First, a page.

What Is Assignment of Accounts Receivable?
Assignment of accounts receivable is a lending agreement whereby the borrower assigns accounts receivable to the lending institution. In exchange for this assignment of accounts receivable, the borrower receives a loan for a percentage of the accounts receivable. This percentage may be as high as 100%.
The borrower pays interest and a service charge on the loan and the assigned receivables serve as collateral. That is, if the borrower fails to repay the loan, the agreement allows the lender to collect the assigned receivables.
- Assignment of accounts receivable is a method of debt financing whereby the lender takes over the borrowing company's receivables.
- This form of alternative financing is often seen as less desirable, as it can be quite costly to the borrower, with APRs as high as 100% annualized.
- Normally firms that are new and rapidly growing or those that cannot find traditional financing elsewhere will seek this method.
Understanding Assignment of Accounts Receivable
With an assignment of accounts receivable, the borrower retains ownership of the assigned receivables and therefore retains the risk that some accounts receivable will not be repaid. In this case, the lending institution may demand payment directly from the borrower. This arrangement is called 'assignment of accounts receivable with recourse'. Assignment of accounts receivable should not be confused with pledging or with accounts receivable financing.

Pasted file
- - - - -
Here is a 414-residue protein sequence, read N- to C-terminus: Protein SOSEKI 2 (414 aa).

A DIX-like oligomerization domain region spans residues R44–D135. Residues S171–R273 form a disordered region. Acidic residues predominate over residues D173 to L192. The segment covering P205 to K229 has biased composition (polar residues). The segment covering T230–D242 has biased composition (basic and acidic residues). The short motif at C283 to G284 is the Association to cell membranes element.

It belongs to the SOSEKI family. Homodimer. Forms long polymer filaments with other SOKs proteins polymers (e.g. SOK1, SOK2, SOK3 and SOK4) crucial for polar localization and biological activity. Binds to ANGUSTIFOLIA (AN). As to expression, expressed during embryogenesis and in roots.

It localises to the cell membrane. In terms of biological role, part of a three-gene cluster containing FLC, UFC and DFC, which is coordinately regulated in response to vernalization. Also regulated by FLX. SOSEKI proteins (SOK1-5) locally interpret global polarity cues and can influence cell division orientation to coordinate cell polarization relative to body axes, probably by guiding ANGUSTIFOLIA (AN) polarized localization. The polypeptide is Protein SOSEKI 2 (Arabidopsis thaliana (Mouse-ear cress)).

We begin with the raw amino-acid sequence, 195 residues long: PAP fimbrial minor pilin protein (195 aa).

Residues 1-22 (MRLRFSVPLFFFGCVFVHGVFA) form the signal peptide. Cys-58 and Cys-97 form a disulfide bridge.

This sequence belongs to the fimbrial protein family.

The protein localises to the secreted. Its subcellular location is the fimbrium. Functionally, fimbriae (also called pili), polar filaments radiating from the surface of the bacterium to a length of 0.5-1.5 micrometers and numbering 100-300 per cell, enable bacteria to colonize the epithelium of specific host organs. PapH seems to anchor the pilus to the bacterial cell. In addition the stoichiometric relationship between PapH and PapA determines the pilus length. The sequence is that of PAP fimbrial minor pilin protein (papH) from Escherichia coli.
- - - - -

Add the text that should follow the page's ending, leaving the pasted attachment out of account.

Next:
An assignment of accounts receivable has been typically more expensive than other forms of borrowing. Companies that use it often are unable to obtain less expensive options. Sometimes it is used by companies that are growing rapidly or otherwise have too little cash on hand to fund their operations.
New startups in Fintech are addressing this segment of the supply chain finance by creating marketplaces for account receivables. One name in this space is C2F0. Liduidx is another Fintech company providing solutions through digitization of this process and connecting funding providers.
Accounts receivable (AR, or simply "receivables") refer to a firm's outstanding balances of invoices billed to customers that haven't been paid yet. Accounts receivables are reported on a company’s balance sheet as an asset, usually a current asset with invoice payments due within one year.
Accounts receivable are considered to be a fairly liquid asset. As such, these funds due are of potential value for lenders and financiers. Some companies may see their accounts receivable as a burden since the assets are expected to be paid but require collections and cannot be converted to cash immediately. As such, accounts receivable assignment may be attractive to certain firms.
The process of assignment of accounts receivable, along with other forms of financing is often known as factoring and the companies that focus on it may be called factoring companies. Factoring companies will usually focus substantially on the business of accounts receivable financing but factoring, in general, may be a product of any financier. Financiers may be willing to structure accounts receivable financing agreements in different ways with a variety of different potential provisions.